Full carbon neutrality is now on the table for the world’s fifth largest economy.
California Gov. Jerry Brown is going out with a bang. Alex Wong/Getty Images
California Gov. Jerry Brown kicked off a week full of climate change news with an announcement, and boy was it a doozy: at once surprising, strange, and stunning. It was so out of left field and yet so profound in its implications that few in the media, or even in California, seem to have fully absorbed it yet.
To explain, we must begin with a little backstory.
This week, from September 12 to 14, the Global Climate Action Summit will take over San Francisco. The big climate shindig — three days of meetings, exhibitions, and glad-handing with big names in climate policy from around the world — will, among other things, serve as a kind of capstone celebration of Brown’s climate legacy.
Brown had hoped to begin the week by signing a high-profile package of energy bills. The one he most wanted to sign, into which he had poured the most political capital, was a bill that would link California’s energy grid to a larger Western power market. The one for which he had shown the least enthusiasm, into which he had put the least capital, was a bill that would commit California to 100 percent use of zero-carbon electricity by 2045.
That is big news in and of itself; 100 percent clean electricity is a difficult and worthy challenge.
But Brown didn’t stop there. Much to everyone’s surprise, on the same day, he also signed an executive order (B-55-18) committing California to total, economy-wide carbon neutrality by 2045.
Wait, whaaat? Zeroing out carbon entirely in California? In just over 20 years? In my expert opinion, that is … holy shit.
Let’s remember that this is only an executive order, not a law, and there are reasons to greet it with some skepticism, or at least hedged expectations. We’ll get to them in a second.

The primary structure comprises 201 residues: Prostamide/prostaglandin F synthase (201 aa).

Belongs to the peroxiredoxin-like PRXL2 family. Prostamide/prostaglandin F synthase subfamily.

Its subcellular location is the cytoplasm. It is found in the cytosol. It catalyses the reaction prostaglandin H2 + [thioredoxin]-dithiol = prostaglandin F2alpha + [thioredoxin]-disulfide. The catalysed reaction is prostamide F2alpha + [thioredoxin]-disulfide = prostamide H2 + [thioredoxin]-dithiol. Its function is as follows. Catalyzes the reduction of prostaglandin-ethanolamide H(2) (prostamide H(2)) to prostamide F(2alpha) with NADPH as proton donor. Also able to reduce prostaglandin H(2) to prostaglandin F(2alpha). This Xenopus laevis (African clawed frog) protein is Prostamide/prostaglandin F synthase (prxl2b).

But y’all: If California really did this — if the world’s fifth-largest economy really targeted economy-wide carbon neutrality by 2045 — it would be the most significant carbon policy commitment ever. Anywhere. Period. It would yank the Overton window open, radically expanding the space of climate policy possibilities.
Economy-wide carbon neutrality, explained
The key to understanding the significance of the goal is grokking the difference between “electricity” and “energy,” which has continually been blurred by the mainstream press (and by some enthusiastic environmentalists).
SB 100, the bill Brown signed on Monday, commits the state to clean electricity by 2045, but electricity only accounts for about 16 percent of California’s greenhouse gas emissions. Brown’s executive order would commit the state to doing something about the other 84 percent — transportation, building heating and cooling, industry, all the many and varied energy services that rely on direct fossil fuel combustion rather than electricity.
This is the holy grail of climate policy: a large, modern economy getting to zero net carbon. It came into view faster than I ever would have predicted 10 years ago. Or five years ago. Or, uh, 24 hours ago! MORE